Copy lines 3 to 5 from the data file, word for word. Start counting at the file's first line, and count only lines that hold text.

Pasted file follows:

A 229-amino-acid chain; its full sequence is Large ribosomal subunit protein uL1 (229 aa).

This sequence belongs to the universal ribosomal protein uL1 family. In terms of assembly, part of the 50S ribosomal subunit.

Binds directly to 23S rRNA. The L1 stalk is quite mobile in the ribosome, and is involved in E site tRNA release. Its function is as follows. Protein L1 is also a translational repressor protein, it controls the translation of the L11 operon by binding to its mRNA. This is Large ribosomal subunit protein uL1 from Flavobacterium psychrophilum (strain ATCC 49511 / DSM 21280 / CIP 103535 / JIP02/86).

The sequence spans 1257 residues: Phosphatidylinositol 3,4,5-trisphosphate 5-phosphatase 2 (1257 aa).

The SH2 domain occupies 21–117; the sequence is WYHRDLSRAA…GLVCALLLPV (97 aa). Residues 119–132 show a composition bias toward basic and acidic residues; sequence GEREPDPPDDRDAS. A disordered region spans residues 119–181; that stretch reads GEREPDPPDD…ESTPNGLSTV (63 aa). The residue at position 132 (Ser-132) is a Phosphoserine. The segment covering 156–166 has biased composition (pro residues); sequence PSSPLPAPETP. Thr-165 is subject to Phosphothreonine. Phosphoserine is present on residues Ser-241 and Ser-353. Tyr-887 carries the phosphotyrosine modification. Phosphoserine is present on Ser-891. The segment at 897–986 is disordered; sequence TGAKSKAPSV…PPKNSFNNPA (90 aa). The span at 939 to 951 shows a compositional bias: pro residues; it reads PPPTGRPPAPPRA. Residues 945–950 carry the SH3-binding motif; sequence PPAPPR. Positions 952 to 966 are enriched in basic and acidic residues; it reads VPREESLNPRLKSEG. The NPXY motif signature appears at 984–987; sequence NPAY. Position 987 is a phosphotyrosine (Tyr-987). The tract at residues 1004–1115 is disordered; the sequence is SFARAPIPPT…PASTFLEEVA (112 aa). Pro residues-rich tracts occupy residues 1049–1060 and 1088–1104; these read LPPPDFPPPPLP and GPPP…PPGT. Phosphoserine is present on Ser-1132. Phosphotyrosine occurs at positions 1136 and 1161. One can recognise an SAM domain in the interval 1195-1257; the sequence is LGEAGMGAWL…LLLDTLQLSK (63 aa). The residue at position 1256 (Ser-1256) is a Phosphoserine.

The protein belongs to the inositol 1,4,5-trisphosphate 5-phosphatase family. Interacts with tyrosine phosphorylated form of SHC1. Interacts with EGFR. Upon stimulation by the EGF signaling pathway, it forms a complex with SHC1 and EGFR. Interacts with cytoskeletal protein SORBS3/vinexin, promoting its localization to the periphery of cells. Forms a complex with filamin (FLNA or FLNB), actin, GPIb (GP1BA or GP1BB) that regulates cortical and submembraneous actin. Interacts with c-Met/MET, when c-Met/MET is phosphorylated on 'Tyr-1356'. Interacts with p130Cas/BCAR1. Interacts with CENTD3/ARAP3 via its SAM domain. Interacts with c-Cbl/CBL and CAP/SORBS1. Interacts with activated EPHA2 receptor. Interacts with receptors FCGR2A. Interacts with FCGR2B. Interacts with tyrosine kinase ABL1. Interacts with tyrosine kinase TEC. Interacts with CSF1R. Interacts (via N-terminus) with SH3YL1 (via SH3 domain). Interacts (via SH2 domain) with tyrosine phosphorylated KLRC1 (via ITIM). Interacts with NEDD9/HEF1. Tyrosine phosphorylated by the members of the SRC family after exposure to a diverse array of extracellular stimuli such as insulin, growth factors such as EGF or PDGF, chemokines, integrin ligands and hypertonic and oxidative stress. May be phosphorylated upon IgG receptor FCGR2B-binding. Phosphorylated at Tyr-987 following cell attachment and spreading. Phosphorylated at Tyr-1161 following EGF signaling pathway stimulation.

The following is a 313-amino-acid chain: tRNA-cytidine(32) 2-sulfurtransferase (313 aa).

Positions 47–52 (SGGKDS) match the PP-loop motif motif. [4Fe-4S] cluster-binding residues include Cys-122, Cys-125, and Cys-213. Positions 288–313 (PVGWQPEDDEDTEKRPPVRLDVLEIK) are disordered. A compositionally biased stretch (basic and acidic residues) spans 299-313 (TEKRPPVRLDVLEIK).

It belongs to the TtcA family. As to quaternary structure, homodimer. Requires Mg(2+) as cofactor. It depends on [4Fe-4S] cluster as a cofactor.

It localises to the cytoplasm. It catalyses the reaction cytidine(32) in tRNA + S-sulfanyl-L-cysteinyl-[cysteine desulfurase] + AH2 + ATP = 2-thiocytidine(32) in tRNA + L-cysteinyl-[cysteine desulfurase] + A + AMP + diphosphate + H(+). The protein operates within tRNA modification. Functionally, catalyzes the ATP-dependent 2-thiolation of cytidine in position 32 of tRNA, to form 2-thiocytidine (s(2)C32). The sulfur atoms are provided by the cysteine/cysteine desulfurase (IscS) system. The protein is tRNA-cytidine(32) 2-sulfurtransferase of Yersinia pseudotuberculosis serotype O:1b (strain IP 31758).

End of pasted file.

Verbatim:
Binds directly to 23S rRNA. The L1 stalk is quite mobile in the ribosome, and is involved in E site tRNA release. Its function is as follows. Protein L1 is also a translational repressor protein, it controls the translation of the L11 operon by binding to its mRNA. This is Large ribosomal subunit protein uL1 from Flavobacterium psychrophilum (strain ATCC 49511 / DSM 21280 / CIP 103535 / JIP02/86).

The sequence spans 1257 residues: Phosphatidylinositol 3,4,5-trisphosphate 5-phosphatase 2 (1257 aa).

The SH2 domain occupies 21–117; the sequence is WYHRDLSRAA…GLVCALLLPV (97 aa). Residues 119–132 show a composition bias toward basic and acidic residues; sequence GEREPDPPDDRDAS. A disordered region spans residues 119–181; that stretch reads GEREPDPPDD…ESTPNGLSTV (63 aa). The residue at position 132 (Ser-132) is a Phosphoserine. The segment covering 156–166 has biased composition (pro residues); sequence PSSPLPAPETP. Thr-165 is subject to Phosphothreonine. Phosphoserine is present on residues Ser-241 and Ser-353. Tyr-887 carries the phosphotyrosine modification. Phosphoserine is present on Ser-891. The segment at 897–986 is disordered; sequence TGAKSKAPSV…PPKNSFNNPA (90 aa). The span at 939 to 951 shows a compositional bias: pro residues; it reads PPPTGRPPAPPRA. Residues 945–950 carry the SH3-binding motif; sequence PPAPPR. Positions 952 to 966 are enriched in basic and acidic residues; it reads VPREESLNPRLKSEG. The NPXY motif signature appears at 984–987; sequence NPAY. Position 987 is a phosphotyrosine (Tyr-987). The tract at residues 1004–1115 is disordered; the sequence is SFARAPIPPT…PASTFLEEVA (112 aa). Pro residues-rich tracts occupy residues 1049–1060 and 1088–1104; these read LPPPDFPPPPLP and GPPP…PPGT. Phosphoserine is present on Ser-1132. Phosphotyrosine occurs at positions 1136 and 1161. One can recognise an SAM domain in the interval 1195-1257; the sequence is LGEAGMGAWL…LLLDTLQLSK (63 aa). The residue at position 1256 (Ser-1256) is a Phosphoserine.